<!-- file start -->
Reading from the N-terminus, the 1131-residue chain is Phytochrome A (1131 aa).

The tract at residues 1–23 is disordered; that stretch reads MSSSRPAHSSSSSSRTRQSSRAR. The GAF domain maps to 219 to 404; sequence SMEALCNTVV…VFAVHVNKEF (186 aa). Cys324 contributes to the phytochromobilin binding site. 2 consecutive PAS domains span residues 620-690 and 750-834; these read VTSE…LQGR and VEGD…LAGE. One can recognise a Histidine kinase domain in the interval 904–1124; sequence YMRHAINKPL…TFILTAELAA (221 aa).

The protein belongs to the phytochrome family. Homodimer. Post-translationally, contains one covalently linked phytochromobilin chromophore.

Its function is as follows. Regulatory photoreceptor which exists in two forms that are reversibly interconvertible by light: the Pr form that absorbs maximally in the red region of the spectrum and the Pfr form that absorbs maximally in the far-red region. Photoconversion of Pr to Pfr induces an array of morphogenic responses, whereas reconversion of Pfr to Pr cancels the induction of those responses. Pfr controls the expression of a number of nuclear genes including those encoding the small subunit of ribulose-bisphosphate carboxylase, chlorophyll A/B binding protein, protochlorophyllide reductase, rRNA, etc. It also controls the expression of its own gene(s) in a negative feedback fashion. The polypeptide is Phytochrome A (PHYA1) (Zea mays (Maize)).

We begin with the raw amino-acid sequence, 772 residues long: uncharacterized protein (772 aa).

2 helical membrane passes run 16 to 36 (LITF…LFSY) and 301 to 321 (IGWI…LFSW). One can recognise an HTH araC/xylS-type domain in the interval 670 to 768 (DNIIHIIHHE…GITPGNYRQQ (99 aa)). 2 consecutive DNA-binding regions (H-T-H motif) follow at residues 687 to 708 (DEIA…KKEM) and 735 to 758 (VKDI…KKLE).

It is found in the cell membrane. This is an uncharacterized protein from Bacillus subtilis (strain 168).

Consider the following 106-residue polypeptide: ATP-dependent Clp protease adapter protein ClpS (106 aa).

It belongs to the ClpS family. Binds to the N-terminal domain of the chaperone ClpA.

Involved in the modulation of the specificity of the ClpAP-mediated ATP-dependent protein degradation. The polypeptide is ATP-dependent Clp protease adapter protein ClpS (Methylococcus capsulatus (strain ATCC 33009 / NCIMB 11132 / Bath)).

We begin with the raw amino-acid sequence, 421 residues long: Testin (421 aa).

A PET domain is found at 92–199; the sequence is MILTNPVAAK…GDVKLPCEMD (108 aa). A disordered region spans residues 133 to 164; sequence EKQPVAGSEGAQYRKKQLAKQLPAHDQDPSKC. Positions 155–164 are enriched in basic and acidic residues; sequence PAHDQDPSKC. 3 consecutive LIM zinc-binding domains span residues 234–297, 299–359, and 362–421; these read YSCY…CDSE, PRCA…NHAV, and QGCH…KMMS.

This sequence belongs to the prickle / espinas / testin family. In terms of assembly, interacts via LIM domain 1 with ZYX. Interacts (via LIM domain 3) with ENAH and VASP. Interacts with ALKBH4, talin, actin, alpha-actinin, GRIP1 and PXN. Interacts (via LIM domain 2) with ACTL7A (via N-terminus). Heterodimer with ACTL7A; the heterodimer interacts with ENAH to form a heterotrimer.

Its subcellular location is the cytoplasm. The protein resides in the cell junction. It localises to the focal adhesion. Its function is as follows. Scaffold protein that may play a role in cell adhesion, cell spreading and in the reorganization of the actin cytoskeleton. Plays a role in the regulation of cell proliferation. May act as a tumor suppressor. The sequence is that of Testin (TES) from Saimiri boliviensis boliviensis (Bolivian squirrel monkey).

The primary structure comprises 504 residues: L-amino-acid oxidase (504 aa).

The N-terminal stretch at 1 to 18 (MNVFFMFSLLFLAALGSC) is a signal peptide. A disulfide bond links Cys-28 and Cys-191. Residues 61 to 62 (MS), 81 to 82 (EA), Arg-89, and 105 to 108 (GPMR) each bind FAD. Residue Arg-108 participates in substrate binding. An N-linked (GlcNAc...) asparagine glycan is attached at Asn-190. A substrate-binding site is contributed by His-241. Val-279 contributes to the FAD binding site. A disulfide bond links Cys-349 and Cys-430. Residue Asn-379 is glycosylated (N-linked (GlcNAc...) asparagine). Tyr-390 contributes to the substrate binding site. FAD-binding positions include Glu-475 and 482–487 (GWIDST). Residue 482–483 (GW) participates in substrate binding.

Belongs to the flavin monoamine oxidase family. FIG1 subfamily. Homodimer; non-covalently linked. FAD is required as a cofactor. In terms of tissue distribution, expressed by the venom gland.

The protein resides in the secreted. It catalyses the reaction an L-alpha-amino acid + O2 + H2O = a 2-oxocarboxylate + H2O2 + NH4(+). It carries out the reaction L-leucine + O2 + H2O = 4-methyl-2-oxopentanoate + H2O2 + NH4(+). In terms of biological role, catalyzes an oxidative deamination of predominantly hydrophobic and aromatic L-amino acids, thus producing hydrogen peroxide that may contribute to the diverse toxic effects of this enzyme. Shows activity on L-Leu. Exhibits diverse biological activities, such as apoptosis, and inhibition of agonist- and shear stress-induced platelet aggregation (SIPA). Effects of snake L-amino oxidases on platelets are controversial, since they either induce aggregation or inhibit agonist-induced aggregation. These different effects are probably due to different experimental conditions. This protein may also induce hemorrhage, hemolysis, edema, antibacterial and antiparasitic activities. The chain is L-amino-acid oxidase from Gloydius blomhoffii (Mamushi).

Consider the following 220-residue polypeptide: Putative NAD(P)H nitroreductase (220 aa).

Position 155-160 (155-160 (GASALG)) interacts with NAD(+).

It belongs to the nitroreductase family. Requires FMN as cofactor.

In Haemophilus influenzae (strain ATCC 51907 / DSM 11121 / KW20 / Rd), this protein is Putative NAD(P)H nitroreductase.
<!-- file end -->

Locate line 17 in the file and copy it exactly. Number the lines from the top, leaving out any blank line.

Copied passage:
Belongs to the flavin monoamine oxidase family. FIG1 subfamily. Homodimer; non-covalently linked. FAD is required as a cofactor. In terms of tissue distribution, expressed by the venom gland.